UPDATE 2-U.S.-based stock funds attract $18.1 bln in latest week -Lipper

Thu Sep 19, 2013 8:12pm EDT

By Sam Forgione
    NEW YORK, Sept 19 (Reuters) - Investors in funds based in
the United States poured $18.1 billion into stock funds in the
latest week as global markets rallied on expectations the
Federal Reserve would maintain its easy-money policies, data
from Thomson Reuters' Lipper service showed on Thursday. 
    The inflows into stock funds over the week ended Sept. 18
were the biggest since early January. Investors have committed
nearly $31 billion to stock funds in the latest two weeks,
marking the strongest two-week run for the funds since Lipper
began tracking them in 1992.
    "The activity this week all reflected more of a risk-on
attitude," said Jeff Tjornehoj, head of Americas research at
Lipper. "We had a pretty good tone in equity markets."
    U.S. shares surged to record highs on Wednesday, the last
day of Lipper's reporting period, after the Fed said it would
maintain the pace of its $85 billion in monthly bond purchases
and await more evidence of solid economic growth. 
    The Standard & Poor's 500 stock index and the Dow
Jones industrial average hit record highs on Sept. 18.
Global equity markets also gained after former U.S. Treasury
Secretary Lawrence Summers on Sunday withdrew from consideration
to be the next Fed chairman. 
    The MSCI world equity index rose 1.6 percent
over the reporting period, while the S&P 500 index rose 2.2
percent for the week. 
    Summers, a former top aide to President Barack Obama, was
considered to be the front-runner to replace current Fed
Chairman Ben Bernanke, whose second term expires in January. A
potential Summers nomination was viewed as less favorable for
the continuation of stimulus measures, which have helped boost
the S&P 500 more than 20 percent this year.
    Stock exchange-traded funds attracted $15.5 billion of the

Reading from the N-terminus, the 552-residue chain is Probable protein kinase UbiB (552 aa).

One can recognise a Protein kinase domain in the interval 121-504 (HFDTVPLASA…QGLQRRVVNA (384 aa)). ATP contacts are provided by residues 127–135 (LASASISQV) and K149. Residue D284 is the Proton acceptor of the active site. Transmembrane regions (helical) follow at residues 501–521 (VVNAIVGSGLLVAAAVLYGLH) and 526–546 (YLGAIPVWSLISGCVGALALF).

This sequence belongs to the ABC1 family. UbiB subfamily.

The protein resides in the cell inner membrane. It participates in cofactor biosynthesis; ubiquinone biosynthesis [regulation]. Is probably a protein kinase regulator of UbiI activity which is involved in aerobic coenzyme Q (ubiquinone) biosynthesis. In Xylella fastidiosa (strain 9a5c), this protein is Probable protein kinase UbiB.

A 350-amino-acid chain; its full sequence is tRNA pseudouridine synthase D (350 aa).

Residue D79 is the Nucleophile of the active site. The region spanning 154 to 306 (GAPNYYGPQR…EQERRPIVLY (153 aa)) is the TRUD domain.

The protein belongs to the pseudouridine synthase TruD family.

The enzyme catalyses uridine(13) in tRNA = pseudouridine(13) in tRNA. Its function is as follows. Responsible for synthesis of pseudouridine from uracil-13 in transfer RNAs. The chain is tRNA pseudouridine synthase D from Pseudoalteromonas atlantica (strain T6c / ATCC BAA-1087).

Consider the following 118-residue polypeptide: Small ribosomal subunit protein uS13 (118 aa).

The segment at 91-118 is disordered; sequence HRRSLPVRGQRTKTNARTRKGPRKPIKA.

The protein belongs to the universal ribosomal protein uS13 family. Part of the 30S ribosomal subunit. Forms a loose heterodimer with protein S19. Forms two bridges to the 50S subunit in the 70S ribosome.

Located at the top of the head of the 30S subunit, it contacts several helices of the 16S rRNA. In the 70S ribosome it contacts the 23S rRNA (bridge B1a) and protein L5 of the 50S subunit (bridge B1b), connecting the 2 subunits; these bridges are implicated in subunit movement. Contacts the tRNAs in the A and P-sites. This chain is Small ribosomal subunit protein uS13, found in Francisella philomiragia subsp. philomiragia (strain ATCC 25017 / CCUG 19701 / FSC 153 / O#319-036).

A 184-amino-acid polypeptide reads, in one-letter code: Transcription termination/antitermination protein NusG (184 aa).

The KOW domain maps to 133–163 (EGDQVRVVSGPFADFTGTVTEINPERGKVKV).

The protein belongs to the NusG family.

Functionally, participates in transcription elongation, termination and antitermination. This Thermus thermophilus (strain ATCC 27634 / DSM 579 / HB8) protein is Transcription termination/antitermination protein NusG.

total inflows into stock funds in the latest week, marking the
biggest inflows into the funds since December 2008. The SPDR S&P
500 ETF Trust, which tracks the S&P 500 index, attracted
$6 billion of the inflows.
    ETFs are generally believed to represent the investment
behavior of institutional investors, while mutual funds are
thought to represent the retail investor.
    Funds that hold emerging market stocks pulled in $2.14
billion in new cash over the week, down modestly from the prior
week's inflows but still showing strong demand.
    Tjornehoj said investors sought emerging market stock funds,
which benefit from the Fed's stimulus, on sentiment during the
week that the Fed would maintain its easy-money policies.
    Japanese stock funds also attracted small inflows of $215
million, marking their second straight week of demand from
investors. Japan's Nikkei average rose a modest 0.6 percent over
the weekly period.
    The huge inflows into stock funds did not hinder demand for
taxable bond funds, which attracted $1.4 billion over the weekly
period, up slightly from the previous week's inflows and marking
the biggest inflows into the funds in eight weeks.
    Selling pressure on bonds tempered over the week on
expectations that the Fed would largely keep its bond-buying
program in place. Yields on benchmark 10-year U.S. Treasury
notes fell over the weekly period ahead of the Fed meeting, and
plunged 17 basis points to 2.69 percent following the decision.
As yields fall, prices rise.
    Riskier high-yield junk bond funds took in $1.4 billion in
new cash, marking the biggest inflows into the funds in eight
weeks. Junk bond funds are viewed by many investors as a
comparable investment to stocks, and tend to attract new demand
alongside stock funds. 
    Funds that hold floating-rate bank loans, which are
protected from rising interest rates by being pegged to
floating-rate benchmarks, had another strong week with inflows
of $1.3 billion. 
    Investors have poured $50.7 billion into the funds this year
on worries that a potential pullback in the Fed's bond-buying
will cause interest rates to spike higher, which would hurt bond
prices. 
    The huge inflows into stock funds and modest inflows into
bond funds weighed on demand for low-risk money market funds,
which invest in short-term securities. The funds had small
outflows of about $229 million over the period after attracting
$13.2 billion in new cash the prior week. 
    The weekly Lipper fund flow data is compiled from reports
issued by U.S.-domiciled mutual funds and exchange-traded funds.
    The following is a broad breakdown of the flows for the
week, including exchange-traded funds (in $ billions): 
       Sector           Flow Chg      %       Assets     Count
                         ($Bil)     Assets    ($Bil)     
 All Equity Funds     18.075        0.51    3,642.363    10,318
 Domestic Equities    12.764        0.48    2,718.678    7,608
 Non-Domestic         5.311         0.59    923.685      2,710
 Equities                                                
 All Taxable Bond     1.378         0.09    1,599.339    5,117
 Funds                                                   
 All Money Market     -0.229        -0.01   2,357.392    1,326
 Funds                                                   
 All Municipal Bond   -1.102        -0.39   281.883      1,392
 Funds